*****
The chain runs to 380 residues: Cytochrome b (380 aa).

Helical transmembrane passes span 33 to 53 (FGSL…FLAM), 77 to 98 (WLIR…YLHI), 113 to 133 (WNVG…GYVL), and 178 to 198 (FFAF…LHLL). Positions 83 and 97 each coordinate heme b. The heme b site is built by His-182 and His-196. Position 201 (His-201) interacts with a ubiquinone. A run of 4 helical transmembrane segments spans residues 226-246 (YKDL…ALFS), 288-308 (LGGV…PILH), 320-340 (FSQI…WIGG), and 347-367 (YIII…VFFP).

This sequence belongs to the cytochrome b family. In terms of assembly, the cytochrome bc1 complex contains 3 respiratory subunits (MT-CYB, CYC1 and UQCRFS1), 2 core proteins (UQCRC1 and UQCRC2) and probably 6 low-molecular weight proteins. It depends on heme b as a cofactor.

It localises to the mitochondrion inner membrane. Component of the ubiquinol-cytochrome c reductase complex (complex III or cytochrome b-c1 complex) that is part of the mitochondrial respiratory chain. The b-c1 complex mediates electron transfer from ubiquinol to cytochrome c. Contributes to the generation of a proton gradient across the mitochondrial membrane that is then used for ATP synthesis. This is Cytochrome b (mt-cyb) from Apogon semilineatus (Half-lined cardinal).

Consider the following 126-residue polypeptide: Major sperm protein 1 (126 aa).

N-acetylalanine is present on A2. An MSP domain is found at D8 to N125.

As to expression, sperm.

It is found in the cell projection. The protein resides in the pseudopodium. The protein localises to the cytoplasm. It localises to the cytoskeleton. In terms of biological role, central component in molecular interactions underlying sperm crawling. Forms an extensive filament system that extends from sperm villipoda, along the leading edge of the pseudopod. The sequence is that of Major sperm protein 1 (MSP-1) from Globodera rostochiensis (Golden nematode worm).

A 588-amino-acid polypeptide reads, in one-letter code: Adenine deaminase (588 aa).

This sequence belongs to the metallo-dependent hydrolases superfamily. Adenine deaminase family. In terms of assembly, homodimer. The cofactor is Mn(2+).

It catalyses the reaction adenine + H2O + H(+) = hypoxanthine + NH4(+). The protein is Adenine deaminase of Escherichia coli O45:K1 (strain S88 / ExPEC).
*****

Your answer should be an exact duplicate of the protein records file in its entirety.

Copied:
The chain runs to 380 residues: Cytochrome b (380 aa).

Helical transmembrane passes span 33 to 53 (FGSL…FLAM), 77 to 98 (WLIR…YLHI), 113 to 133 (WNVG…GYVL), and 178 to 198 (FFAF…LHLL). Positions 83 and 97 each coordinate heme b. The heme b site is built by His-182 and His-196. Position 201 (His-201) interacts with a ubiquinone. A run of 4 helical transmembrane segments spans residues 226-246 (YKDL…ALFS), 288-308 (LGGV…PILH), 320-340 (FSQI…WIGG), and 347-367 (YIII…VFFP).

This sequence belongs to the cytochrome b family. In terms of assembly, the cytochrome bc1 complex contains 3 respiratory subunits (MT-CYB, CYC1 and UQCRFS1), 2 core proteins (UQCRC1 and UQCRC2) and probably 6 low-molecular weight proteins. It depends on heme b as a cofactor.

It localises to the mitochondrion inner membrane. Component of the ubiquinol-cytochrome c reductase complex (complex III or cytochrome b-c1 complex) that is part of the mitochondrial respiratory chain. The b-c1 complex mediates electron transfer from ubiquinol to cytochrome c. Contributes to the generation of a proton gradient across the mitochondrial membrane that is then used for ATP synthesis. This is Cytochrome b (mt-cyb) from Apogon semilineatus (Half-lined cardinal).

Consider the following 126-residue polypeptide: Major sperm protein 1 (126 aa).

N-acetylalanine is present on A2. An MSP domain is found at D8 to N125.

As to expression, sperm.

It is found in the cell projection. The protein resides in the pseudopodium. The protein localises to the cytoplasm. It localises to the cytoskeleton. In terms of biological role, central component in molecular interactions underlying sperm crawling. Forms an extensive filament system that extends from sperm villipoda, along the leading edge of the pseudopod. The sequence is that of Major sperm protein 1 (MSP-1) from Globodera rostochiensis (Golden nematode worm).

A 588-amino-acid polypeptide reads, in one-letter code: Adenine deaminase (588 aa).

This sequence belongs to the metallo-dependent hydrolases superfamily. Adenine deaminase family. In terms of assembly, homodimer. The cofactor is Mn(2+).

It catalyses the reaction adenine + H2O + H(+) = hypoxanthine + NH4(+). The protein is Adenine deaminase of Escherichia coli O45:K1 (strain S88 / ExPEC).